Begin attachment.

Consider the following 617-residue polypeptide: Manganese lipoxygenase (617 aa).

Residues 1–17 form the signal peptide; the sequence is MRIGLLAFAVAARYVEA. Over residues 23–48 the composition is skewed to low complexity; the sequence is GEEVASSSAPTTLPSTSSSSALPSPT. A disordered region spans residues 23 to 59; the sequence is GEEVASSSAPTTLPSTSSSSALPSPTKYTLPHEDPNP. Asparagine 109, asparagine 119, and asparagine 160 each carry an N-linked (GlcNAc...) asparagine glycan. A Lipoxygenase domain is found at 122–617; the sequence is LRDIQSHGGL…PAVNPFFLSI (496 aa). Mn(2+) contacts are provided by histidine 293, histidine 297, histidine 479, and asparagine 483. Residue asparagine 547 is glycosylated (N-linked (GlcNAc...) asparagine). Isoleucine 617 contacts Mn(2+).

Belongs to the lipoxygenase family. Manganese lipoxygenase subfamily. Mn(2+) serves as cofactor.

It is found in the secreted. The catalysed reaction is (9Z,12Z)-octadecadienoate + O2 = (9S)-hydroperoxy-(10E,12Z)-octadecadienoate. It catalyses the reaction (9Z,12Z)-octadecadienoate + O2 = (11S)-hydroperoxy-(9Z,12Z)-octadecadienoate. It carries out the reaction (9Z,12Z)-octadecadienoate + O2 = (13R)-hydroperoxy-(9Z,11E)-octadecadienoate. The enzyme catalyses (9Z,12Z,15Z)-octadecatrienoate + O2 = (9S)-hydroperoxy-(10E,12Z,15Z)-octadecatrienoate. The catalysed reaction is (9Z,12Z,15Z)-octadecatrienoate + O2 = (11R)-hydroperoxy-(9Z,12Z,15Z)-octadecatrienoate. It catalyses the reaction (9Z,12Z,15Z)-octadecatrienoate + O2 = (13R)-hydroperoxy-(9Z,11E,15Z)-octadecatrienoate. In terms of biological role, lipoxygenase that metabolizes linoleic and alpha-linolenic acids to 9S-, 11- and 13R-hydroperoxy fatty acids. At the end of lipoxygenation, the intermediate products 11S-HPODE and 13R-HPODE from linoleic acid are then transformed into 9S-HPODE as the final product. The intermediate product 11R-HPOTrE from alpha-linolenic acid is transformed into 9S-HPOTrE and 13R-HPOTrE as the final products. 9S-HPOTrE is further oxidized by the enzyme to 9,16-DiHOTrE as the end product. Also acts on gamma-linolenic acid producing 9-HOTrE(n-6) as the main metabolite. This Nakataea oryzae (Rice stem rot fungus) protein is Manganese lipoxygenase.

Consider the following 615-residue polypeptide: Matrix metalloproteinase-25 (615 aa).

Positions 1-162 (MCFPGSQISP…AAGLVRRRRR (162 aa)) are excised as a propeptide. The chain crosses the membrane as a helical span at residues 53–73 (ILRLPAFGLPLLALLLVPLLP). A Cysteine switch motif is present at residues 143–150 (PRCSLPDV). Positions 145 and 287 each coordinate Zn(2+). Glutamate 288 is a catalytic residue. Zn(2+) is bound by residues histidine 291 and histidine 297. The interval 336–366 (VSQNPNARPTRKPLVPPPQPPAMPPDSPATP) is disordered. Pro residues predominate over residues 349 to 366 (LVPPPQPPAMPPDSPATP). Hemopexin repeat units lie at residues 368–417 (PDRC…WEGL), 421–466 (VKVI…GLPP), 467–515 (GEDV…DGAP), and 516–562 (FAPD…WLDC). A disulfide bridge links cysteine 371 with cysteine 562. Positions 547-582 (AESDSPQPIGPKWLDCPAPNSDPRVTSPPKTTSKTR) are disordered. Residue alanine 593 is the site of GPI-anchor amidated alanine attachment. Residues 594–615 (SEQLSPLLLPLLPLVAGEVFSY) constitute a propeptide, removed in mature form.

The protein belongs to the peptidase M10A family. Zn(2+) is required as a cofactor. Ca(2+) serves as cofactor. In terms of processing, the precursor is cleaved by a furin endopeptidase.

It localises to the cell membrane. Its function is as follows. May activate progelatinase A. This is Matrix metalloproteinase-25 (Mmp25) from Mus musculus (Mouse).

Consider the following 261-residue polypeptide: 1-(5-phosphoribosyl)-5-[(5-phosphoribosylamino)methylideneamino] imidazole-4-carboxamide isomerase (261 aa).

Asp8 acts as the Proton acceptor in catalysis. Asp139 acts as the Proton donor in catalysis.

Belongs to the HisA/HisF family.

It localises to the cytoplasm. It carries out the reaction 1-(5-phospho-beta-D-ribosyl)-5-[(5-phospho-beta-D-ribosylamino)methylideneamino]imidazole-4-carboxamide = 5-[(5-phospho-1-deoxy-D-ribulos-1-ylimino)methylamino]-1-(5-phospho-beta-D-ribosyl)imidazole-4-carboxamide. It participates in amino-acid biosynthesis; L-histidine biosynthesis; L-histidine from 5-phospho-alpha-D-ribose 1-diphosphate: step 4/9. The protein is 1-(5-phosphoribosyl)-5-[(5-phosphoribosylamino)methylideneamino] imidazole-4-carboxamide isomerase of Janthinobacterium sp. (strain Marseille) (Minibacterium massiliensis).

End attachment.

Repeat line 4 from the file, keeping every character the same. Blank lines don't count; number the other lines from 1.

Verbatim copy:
It is found in the secreted. The catalysed reaction is (9Z,12Z)-octadecadienoate + O2 = (9S)-hydroperoxy-(10E,12Z)-octadecadienoate. It catalyses the reaction (9Z,12Z)-octadecadienoate + O2 = (11S)-hydroperoxy-(9Z,12Z)-octadecadienoate. It carries out the reaction (9Z,12Z)-octadecadienoate + O2 = (13R)-hydroperoxy-(9Z,11E)-octadecadienoate. The enzyme catalyses (9Z,12Z,15Z)-octadecatrienoate + O2 = (9S)-hydroperoxy-(10E,12Z,15Z)-octadecatrienoate. The catalysed reaction is (9Z,12Z,15Z)-octadecatrienoate + O2 = (11R)-hydroperoxy-(9Z,12Z,15Z)-octadecatrienoate. It catalyses the reaction (9Z,12Z,15Z)-octadecatrienoate + O2 = (13R)-hydroperoxy-(9Z,11E,15Z)-octadecatrienoate. In terms of biological role, lipoxygenase that metabolizes linoleic and alpha-linolenic acids to 9S-, 11- and 13R-hydroperoxy fatty acids. At the end of lipoxygenation, the intermediate products 11S-HPODE and 13R-HPODE from linoleic acid are then transformed into 9S-HPODE as the final product. The intermediate product 11R-HPOTrE from alpha-linolenic acid is transformed into 9S-HPOTrE and 13R-HPOTrE as the final products. 9S-HPOTrE is further oxidized by the enzyme to 9,16-DiHOTrE as the end product. Also acts on gamma-linolenic acid producing 9-HOTrE(n-6) as the main metabolite. This Nakataea oryzae (Rice stem rot fungus) protein is Manganese lipoxygenase.